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Old 8th January 2015, 13:21   #21
beefy
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Originally Posted by Summer of '77 View Post
A joke...or simply a different perspective born from a different national psyche? I would suggest that there are many in the UK - or more specifically England - who adhere to the notion that sport is important because it's unimportant, ie it's a brilliant entertainment through which to socialise and let one's emotions let rip whilst ultimately meaning diddly squat in the big scheme of things. I'm one of those who prefers a close Ashes series to an overwhelming England victory, because exciting cricket is more important to me than the idea that somehow my self esteem is enhanced if England win at a ball game. I've played club cricket in Australia and England and much preferred the home variety because it was more about having fun on my day off than winning above all else. I recognise that others feel very differently, and more so in certain nations, and I don't claim my perspective is superior. Just different, and as equally valid.
I respect your reasonings, and I suspect you're amongst many amongst English cricket following and set up who feel the same, but this only validates what i said about our whole cricketing culture is set up to 'take part' rather than ever being a dominant destructive force that all other nations bow to like Australia were for so long and will be again.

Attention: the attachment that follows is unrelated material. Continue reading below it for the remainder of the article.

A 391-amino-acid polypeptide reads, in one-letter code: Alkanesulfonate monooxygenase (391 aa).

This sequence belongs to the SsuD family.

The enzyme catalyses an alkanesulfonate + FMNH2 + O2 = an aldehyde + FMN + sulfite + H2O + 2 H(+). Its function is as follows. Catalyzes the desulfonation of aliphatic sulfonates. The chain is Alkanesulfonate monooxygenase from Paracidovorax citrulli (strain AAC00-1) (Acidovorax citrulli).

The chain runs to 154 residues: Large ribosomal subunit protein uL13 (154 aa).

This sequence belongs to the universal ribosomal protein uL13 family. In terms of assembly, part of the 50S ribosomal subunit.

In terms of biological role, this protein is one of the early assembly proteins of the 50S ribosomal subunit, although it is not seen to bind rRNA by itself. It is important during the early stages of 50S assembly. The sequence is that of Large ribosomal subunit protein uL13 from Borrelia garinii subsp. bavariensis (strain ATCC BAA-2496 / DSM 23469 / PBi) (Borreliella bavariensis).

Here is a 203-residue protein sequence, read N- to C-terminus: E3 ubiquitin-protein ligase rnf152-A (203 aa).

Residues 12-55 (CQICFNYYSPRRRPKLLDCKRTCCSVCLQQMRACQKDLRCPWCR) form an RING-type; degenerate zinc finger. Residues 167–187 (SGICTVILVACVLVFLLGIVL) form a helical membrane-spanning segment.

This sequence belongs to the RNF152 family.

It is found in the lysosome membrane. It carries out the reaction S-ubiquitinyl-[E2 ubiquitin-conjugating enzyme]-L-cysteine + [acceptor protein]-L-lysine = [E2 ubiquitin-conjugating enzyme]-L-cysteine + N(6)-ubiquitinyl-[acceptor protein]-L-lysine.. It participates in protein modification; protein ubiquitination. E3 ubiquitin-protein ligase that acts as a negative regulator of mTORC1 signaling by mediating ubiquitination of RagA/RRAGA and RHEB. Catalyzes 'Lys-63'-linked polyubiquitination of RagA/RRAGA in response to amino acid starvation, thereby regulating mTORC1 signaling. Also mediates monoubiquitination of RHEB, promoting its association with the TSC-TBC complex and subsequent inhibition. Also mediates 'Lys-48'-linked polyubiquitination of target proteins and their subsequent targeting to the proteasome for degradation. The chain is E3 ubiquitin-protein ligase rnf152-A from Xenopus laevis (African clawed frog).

SA have been amongst the top for a long time too and the Windies before Oz, all 3 hugely arrogant nations who play for utter demolition of the opposition to suggest the opposition should get a bit of leniency would be laughed at. English cricket has always been upper middle class and as a result the mindset and culture is very much as you alude to, it's all just jolly nice to see a good contest, winning comes second.

That's a respectable and honourable viewpoint, but then I'd point out the fact sport is a genuine profession now, this isn't the 60's, there's millions of viewers, billions of pounds and thousands of employees involved around the world. It's easy as a spectator to say "it's just a sport" (how i detest that saying), but for people like me 'just a sport' has been my bread and butter for years, it's built my house paid my bills and fed my family, if results were poor i'd lose it all.